Basement Structural Beams

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Old 08-04-19, 04:48 PM
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Basement Structural Beams

Long story short, I bought a house that is essentially a tear down and rebuild. I knew this going in. Basically, what is going to be salvaged is the foundation and keeping the footprint of the house in tact. I'm trying to design the basement layout and just wanted a better understanding of how structural beams work in the basement. A structural engineer will be hired but I would like to know if I want to do is realistically feasible.

The basement dimensions on one side is roughly 48 feet long by 13 feet wide and another section 26 feet wide by 36 feet wide. the one side sticks out roughly 6 feet on the from and back. Currently, there is one steel beam that spans the full 48 feet with support posts about 8 feet apart. There are 2 steel beams that span the 36 feet with support posts about 8 feet apart. The house is a bungalow/cape code which has second story bedrooms. I'll also add that on the other side of the 48 foot long wall is a 24 foot long crawlspace for the breezeway to the garage which is a slab.

My goal here is that I want to have the section that is 26 x 36 as open as possible. Would it be possible to span that 36 feet with only one support in the middle? What size beam would be looking at? I'm sure anything is possible but is this realistic? When I talk with the engineer and the contractor, I want to have some information.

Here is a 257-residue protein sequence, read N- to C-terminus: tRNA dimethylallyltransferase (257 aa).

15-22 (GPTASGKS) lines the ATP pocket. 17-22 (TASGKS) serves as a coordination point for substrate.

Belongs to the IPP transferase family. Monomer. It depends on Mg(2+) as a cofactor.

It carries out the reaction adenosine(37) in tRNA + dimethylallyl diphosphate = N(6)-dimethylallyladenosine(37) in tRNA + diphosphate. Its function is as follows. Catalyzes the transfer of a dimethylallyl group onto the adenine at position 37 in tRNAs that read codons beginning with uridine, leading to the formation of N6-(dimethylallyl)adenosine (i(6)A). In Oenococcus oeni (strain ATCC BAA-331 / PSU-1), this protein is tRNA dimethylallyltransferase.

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Old 08-04-19, 11:38 PM
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Would it be possible to span that 36 feet with only one support in the middle?
Anything is possible, it will just require a proper sized beam, post and footing which is what the engineer is going to calculate!

The question will be is it worth the extra cost to open up the space?
 
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Old 08-05-19, 05:51 AM
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Anything is possible with enough money. More columns is generally less expensive but you can have fewer columns be going larger with the beam. What size you need will be determined by the Engineer. We can't even guess without knowing what it will be support but if you look online there are standard span tables that can tell you.
 
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